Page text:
On rare occasions, the sun comes out in Oregon, making it’s elaborate network of logging roads are prime tanning territory. Mark Taylor, Vince Ready and Lassi Himanka go tarps off to soak up as much Vitamin D as they can. Photo: Will Cadham
Fanie Kok wasn’t well versed in the caloric density of chips before our trip together. But after several long, tough days of riding and trail work, he started to show signs of embracing the great fuel source. Here he displays the textbook form of “tucking in.”

Leading up to the 2018 Trans-Cascadia, we convinced our friend Fanie Kok, head of Specialized’s Soil Searching Program, to join us in doing some trail work. We spent four days deep in the backcountry of the Gifford Pinchot National Forest (while not technically in Oregon, it offers a similarly unique experience to Oakridge, Willamette or Hood River) hauling backpacks and trailers heaving with tools, fuel, food and water up thousands of vertical feet. Transporting our supplies to the work site required an exhausting effort, even for seasoned trailbuilders and us “athletes.” Combining this work with the already backbreaking task of clearing trail and filling rain ruts meant we ate lunch in silence and raced to fall asleep when we finally rolled back to camp in the evenings. With every foot of trail we cleared, our appreciation grew stronger for the astonishing achievements of backcountry trail maintenance that Trans Cascadia and their crew of volunteers complete annually.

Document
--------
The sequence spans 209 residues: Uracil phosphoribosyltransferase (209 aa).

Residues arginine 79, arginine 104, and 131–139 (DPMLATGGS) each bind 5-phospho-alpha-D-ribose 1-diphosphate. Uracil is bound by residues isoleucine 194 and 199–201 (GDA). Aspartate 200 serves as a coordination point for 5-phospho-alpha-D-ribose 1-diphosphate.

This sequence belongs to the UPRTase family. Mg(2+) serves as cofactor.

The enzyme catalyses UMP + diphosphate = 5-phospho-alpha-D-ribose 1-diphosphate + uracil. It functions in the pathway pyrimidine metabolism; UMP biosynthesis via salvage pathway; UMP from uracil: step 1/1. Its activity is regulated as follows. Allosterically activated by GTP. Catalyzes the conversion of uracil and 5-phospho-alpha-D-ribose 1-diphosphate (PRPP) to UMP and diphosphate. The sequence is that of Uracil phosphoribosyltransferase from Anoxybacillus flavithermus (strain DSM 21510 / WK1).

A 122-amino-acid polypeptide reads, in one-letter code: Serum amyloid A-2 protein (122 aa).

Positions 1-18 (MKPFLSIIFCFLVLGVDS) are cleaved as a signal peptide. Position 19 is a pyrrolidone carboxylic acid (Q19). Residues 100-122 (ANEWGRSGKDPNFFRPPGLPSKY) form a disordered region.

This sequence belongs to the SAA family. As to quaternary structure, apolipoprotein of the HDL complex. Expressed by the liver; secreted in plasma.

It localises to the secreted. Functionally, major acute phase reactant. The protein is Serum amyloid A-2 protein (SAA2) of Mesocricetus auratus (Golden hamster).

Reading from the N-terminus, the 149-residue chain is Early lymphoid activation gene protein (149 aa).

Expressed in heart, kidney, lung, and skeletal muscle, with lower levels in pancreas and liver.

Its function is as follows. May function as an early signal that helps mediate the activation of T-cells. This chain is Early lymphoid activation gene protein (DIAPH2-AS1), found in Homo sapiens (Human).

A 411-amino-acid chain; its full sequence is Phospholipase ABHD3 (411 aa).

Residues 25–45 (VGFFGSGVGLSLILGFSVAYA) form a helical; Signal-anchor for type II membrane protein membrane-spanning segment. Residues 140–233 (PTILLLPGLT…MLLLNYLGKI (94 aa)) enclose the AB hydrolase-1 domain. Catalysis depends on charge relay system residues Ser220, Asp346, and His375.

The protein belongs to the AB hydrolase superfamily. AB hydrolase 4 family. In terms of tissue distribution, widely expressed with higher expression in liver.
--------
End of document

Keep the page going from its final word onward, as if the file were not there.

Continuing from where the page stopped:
“Trailbuilding with the Free Radicals in the Gifford Pinchot Forest was one of the purest and truest forms of Soil Searching that I’ve ever had the privilege to be a part of.”